The Velvet Margarita


I have to admit, the outside of The Velvet Margarita on Cahuenga Boulevard is a bit startling with its flamingo pink name embroiled on black. But I was curious. So one night we opted to walk through the single black industrialstrength door to find ourselves facing blue curtains. As we parted the drapes, our mouths dropped at the spectacle before us. We were definitely in a time warp – a mixture of Chicano Hollywood crossed with hot Tijuana whorehouse red — black-flocked wallpaper, candlelit chandeliers, and an atmosphere bustling with tequila, laughter and sensory overload.


A Bar's Eye View at the Velvet MargaritaWe were greeted by manager, Ali Sarraf, whose grandmother was Pancho Villa’s cook.(I kid you not) Seating us in a retro blue velvet booth where the lighting was so dim, it was miraculous we were able to see each other…let alone our food! We did, though we knew at once that this was not going to be an ordinary evening of Mexican cuisine, this was going to be an experience!


The owners of the Velvet MargaritaNightclub impresarios, “Big Daddy” Carlos Adley and his wife, Ava Berman, wanted a visually captivating restaurant. Veterans of the L.A. club scene, they partnered with Sidney Purdue to bring this fantastical HollywoodmeetsTijuana venue as a gift to the area and tribute to its vast Latino/Chicano subculture — they hoped to not only bring a restaurant but an ultra lounge to the newly revitalized corridor on Cahuenga, which is fast becoming one of the hottest spots in town for dining and entertainment. Open until 4 am on the weekends, it’s the perfect after hours place for people to sip shots of nearly 30 varieties of tequila and eat. Featuring velvet “Day of the Dead” paintings by renowned Mexican artist, Felix, and exhibiting pounded tin works, wrought iron, and glass Aztec calendars embedded in the oversized and imposing booths, privacy is the name of the game here but the food is much more than just another taco place. With Mexican movies starring Cantinflas and Vicente Fernandez silently playing on two large gold-framed screens above the extensive and dramatically lit bar, the dining area is more “subdued” and the menu, reasonably priced.


THE BAR AT VELVET MARGARITAImbibing their tequila cocktails including The Velvet Margarita, a signature drink presented in a fresh pineapple, blended with mango, pineapple, and Penca Azul, and the Velvet Chingon, consisting of Cazadores Resposado, fresh lime juice, and bar sugar, we were told choosing tequila is about what’s pleasing to your palate. The wait staff is trained to help you make the right choices depending upon your meal. What goes well with your appetizer? Your entrée? The end of your meal? With your cigar? “Don’t be shy, be inquisitive. Always ask for help in choosing,” instructs Ali. They will soon have a tequila trolley so people can “choose and experience the tequila off a cart as it was meant to be.”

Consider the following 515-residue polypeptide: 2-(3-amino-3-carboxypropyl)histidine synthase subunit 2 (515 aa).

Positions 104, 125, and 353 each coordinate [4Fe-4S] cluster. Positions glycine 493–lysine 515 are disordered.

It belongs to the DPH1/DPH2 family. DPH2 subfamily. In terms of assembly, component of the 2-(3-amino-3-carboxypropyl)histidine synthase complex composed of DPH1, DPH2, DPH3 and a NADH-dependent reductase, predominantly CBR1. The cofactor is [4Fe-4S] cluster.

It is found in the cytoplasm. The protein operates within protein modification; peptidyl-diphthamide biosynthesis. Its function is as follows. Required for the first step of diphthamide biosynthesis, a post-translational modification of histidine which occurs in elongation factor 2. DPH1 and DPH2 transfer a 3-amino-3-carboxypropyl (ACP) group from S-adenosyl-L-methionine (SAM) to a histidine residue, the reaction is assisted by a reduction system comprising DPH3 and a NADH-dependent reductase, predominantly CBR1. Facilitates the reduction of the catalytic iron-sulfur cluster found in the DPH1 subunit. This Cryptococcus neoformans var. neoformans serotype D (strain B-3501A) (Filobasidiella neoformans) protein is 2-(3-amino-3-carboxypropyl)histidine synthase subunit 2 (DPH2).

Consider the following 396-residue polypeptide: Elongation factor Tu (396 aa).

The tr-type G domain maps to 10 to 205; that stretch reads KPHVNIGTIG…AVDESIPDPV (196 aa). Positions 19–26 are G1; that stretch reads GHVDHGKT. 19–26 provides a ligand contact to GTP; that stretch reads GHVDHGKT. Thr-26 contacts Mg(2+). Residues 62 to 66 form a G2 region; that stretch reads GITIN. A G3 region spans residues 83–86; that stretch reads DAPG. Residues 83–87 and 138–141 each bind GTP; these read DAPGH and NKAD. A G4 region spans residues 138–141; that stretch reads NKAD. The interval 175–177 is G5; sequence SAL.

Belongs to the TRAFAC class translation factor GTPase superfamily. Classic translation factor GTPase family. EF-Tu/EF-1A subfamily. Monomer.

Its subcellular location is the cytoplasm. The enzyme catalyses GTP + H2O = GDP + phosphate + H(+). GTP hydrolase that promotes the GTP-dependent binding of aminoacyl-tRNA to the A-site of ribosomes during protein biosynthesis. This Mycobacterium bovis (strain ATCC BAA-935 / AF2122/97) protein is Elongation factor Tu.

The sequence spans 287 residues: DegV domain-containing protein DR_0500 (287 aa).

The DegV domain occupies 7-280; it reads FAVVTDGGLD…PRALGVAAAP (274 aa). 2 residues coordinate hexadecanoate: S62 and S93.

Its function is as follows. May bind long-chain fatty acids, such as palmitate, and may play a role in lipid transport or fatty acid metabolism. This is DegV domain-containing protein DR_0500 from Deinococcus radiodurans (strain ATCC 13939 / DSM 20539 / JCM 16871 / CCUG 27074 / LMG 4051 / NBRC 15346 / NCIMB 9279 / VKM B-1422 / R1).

For starters, we nibbled the tuna cerviche and turkey empanadas (an immediate favorite!) and were told that the recipes were authentic to Carlos’ grandmother, Lupita, and his entire family.  Red tortilla chips came with 3 dips; pinto bean, salsa fresca, and a flavorful salsa made from Serrano chiles.


The Turkey Albondigas soup had a bit of a spicy kick to it while the Tequila Shrimp Bisque was a winner with its comfort cream base.


A platter with choice of tuna, carne asada, or chicken would have been enough but the chicken mole proved to be a delight. Normally I’m not a fan of mole. It’s very rich and usually overwhelming in flavor.  Here, this sauce was rich but not overpowering and extremely satisfying. The chicken enchilada with a mouth-watering tomatillo sauce was first-rate. All the entrees here are served with rice and beans.  The oddity is the scoop of potato salad that also accompanies the entrees — an unusual side dish in Mexican food.


The Dining Room at Velvet MargaritaFor dessert, we devoured apple empanadas with vanilla ice cream and caramel sauce — a perfect end to an innovative meal. We could have had seconds. Ah, but the night was not over. Glasses arrived with shots of tequila to sample. El Tosoro had a bit of a sharp edge to it but the 1942 Don Julio tasted like butterscotch — smooth and easy to savor, hitting just the right part of our palate. This could become a habit we’d hate to break. After the first of the year, expect the storefront to open onto the sidewalk for Sunday Brunch and Mariachi bands serving up an entirely different menu.


Forgetting we were eating in the heart of Hollywood, we parted the curtains and walked out onto the street, leaving the hot bordello red and Wedgwood blue interior behind us. It felt like we had been in some colorful, kitschy Cantina in the Baja, mixing it up with the locals, before staggering home to bed. Now, all we needed was the horse, the pistol, and the sombrero!

 The Velvet Margarita  (323) 469-2000;16 12  N. Cahuenga Boulevard, Hollywood, CA 90028Hours: Monday – Thursday 11:30 a.m. – 2 a.m.;Friday 11:30 a.m. – 4 a.m.; Saturday 5 p.m. – 4 a.m.;Sunday 5 p.m. – 11:30 p.m.  VIP room upstairs, patio in the back. Mastercard, Amex, Visa accepted. Best Bet:  To drink — ask your waiter which tequila shots to order unless you already have a preference (priced accordingly).

Tequila Cocktails (from $8-$30); Turkey Empanadas and Tequila Shrimp Bisque  to start; Chicken Mole, skewered Carne Asada; for dessert, definitely the apple empanadas.


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